Double bills can be revealing
Travelling to the movies can be expensive, so any opportunity to maximise viewing and minimise cost is to be encouraged. When I first started going to the cinema there were always two films in the programme; starting with the ubiquitous ‘B Feature’ – a remarkable genre in its own right and worthy of further study – as well as news-reels and short documentaries sponsored by big brands like Shell. One such was Look At Life – a populist series of portraits of life in Britain that flourished through the fifties and sixties. It was only in the seventies that our viewing habits changed with the demise of the B-Feature and other ancillary content that had made going to the movies a three-hour proper afternoon or evening out.
Today, with most cinemas being multi-plex it is often possible to watch two films one after the other at the same venue. This I did last night when I went to our local art-house complex, The Watershed in Bristol to see two very different works, which in a strange and oblique way, shared some themes – principally that of female empowerment.
The Film Culture module addresses both the role of women as characters in cinema and also their contribution behind the camera. Mustang, the Oscar nominated first-movie by the Turkish director Deniz Gamze Ergüven was met at the end by spontaneous applause – a rare thing in a British cinema. Already the movie has attracted comparisons with Sofia Coppola’s The Virgin Suicides made in 1999 but, for me it is far removed. Mustang is a beautifully observed rite of passage and homage to female empowerment. It is a profound feminist work, which, despite its dark narrative is a celebration of the wonders of youth and femininity, beautifully filmed in a free and flowing style that further empowered the carefree innocence of five teenage sisters. All this set within the stultifying, constricted and male-dominated world of a conservative small community on the Turkish Black sea, where their uncle is ably assisted in his determination to tame his nieces as are the women in their lives – with one notable exception – to be turned into wedding-fodder.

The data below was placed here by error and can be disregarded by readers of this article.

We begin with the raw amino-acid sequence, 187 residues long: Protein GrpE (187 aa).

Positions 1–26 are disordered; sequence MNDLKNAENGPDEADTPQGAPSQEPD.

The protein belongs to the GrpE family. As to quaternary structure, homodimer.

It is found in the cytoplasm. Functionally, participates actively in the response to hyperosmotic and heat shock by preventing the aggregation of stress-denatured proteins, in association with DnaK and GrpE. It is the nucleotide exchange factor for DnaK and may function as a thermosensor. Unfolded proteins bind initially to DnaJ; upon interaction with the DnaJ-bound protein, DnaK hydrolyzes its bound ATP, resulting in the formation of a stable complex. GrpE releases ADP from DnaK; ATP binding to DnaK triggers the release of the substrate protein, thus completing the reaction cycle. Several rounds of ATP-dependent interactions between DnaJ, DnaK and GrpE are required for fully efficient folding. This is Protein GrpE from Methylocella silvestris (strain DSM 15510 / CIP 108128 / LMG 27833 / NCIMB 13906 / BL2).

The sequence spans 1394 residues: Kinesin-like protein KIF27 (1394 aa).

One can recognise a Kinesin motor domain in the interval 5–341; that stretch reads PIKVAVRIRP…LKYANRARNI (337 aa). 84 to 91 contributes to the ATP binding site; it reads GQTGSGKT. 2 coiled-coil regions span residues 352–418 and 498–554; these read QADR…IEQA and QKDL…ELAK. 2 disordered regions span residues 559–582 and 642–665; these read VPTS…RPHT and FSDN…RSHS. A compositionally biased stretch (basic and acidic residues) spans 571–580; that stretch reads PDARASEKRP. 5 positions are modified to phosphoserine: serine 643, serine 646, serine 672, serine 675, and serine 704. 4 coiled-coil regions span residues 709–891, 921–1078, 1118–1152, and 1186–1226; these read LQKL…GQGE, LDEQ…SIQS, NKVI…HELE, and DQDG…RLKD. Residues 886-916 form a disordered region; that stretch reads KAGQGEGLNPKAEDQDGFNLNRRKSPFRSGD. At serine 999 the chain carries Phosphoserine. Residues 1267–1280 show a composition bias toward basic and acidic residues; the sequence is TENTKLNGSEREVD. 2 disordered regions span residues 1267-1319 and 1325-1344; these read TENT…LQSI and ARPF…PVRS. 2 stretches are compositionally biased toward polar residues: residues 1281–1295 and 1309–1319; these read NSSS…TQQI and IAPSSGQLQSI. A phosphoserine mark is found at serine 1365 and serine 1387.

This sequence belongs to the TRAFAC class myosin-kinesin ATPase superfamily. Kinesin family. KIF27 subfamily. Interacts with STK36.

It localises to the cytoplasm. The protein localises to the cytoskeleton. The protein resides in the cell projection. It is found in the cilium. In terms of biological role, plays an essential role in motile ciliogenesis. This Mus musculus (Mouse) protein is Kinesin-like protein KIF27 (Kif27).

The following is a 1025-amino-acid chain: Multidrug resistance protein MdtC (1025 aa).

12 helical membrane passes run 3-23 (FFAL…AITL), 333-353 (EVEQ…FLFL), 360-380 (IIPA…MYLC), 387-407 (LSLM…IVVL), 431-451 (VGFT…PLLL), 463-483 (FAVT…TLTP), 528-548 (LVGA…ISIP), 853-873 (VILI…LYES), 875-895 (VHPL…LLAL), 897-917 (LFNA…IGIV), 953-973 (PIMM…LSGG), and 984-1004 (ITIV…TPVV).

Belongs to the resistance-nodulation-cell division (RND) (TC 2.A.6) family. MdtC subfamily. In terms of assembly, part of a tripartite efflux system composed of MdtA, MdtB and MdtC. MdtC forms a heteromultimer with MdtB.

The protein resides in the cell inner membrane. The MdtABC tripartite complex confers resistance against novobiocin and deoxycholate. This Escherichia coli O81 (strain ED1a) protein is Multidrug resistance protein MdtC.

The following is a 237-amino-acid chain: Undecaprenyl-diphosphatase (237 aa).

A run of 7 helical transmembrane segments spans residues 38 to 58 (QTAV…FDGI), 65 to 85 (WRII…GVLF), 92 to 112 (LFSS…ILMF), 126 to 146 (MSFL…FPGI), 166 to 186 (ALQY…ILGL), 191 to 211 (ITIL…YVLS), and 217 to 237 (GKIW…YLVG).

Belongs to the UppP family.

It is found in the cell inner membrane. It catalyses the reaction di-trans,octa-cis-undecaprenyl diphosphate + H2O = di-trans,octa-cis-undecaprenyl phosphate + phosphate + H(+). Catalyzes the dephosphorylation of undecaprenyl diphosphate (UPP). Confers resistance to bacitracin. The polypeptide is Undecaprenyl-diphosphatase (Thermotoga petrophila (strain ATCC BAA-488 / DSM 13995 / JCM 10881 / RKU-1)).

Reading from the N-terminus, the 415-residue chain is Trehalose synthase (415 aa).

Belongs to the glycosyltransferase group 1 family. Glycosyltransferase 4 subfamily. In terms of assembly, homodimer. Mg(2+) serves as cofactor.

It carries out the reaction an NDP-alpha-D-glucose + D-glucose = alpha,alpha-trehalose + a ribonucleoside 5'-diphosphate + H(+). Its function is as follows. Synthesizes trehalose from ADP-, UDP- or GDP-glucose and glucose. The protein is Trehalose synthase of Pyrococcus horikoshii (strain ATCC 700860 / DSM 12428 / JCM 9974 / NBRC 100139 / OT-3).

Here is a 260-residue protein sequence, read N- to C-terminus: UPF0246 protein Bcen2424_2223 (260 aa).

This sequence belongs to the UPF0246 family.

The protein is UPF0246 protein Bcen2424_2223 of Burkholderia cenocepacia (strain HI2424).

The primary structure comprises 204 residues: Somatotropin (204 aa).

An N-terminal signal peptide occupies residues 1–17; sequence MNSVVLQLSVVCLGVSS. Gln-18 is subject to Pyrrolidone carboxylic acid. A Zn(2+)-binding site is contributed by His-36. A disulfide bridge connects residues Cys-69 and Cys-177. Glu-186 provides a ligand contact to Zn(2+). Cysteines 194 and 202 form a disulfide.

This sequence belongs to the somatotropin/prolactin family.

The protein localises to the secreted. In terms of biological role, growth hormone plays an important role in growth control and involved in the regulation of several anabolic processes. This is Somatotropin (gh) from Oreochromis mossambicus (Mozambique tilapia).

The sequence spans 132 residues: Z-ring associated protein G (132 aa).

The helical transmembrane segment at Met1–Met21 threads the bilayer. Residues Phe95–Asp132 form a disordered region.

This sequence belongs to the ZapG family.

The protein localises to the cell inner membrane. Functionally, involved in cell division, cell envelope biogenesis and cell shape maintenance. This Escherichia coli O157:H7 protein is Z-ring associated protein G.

The sensitivity and lightness of touch with which the film is directed allows us to know what is happening without seeing – from suicide to sexual abuse – yet rich with humour too, the hopelessness of the reality for these Turkish young teenage women is matched with determination and with it hope. The film left me in tears. Don’t miss it. But what of the double bill.
Overwhelmed, I stumbled into another screening, this time, by comedy supremo, Whit Stillman, who before this latest foray into Jane Austen had made two female-empowerment romps, most recently Damsels in Distress in 2011 and earlier, The Last Days of Disco in 1998. Love and Friendship is based on Austen’s long-unpublished and early novella about a scheming widow, Lady Susan, well played by Kate Beckinsale. A story of class, prejudice, ambition and marriage-planning, it is fabulously enjoyable populated by ruthless, ambitious and determined smart women in the company of a signally unimpressive bunch of useless but occasionally usable men – the star of the film being, in my opinion, Tom Bennett with as fine a comic performance as you will see in a very long time. Set at the end of the 18th century it is equally, a reminder that then in the UK, as now in Turkey, the default assumption is that what families must do is find the right match for their kids. Love really has nothing to do with it. It’s all about money, security and status and women are no more than a trade-able commodity good only to keep house, have babies and do as they are told. Although, in the case of Lady Susan she is the one character who is able to get her cake and eat it!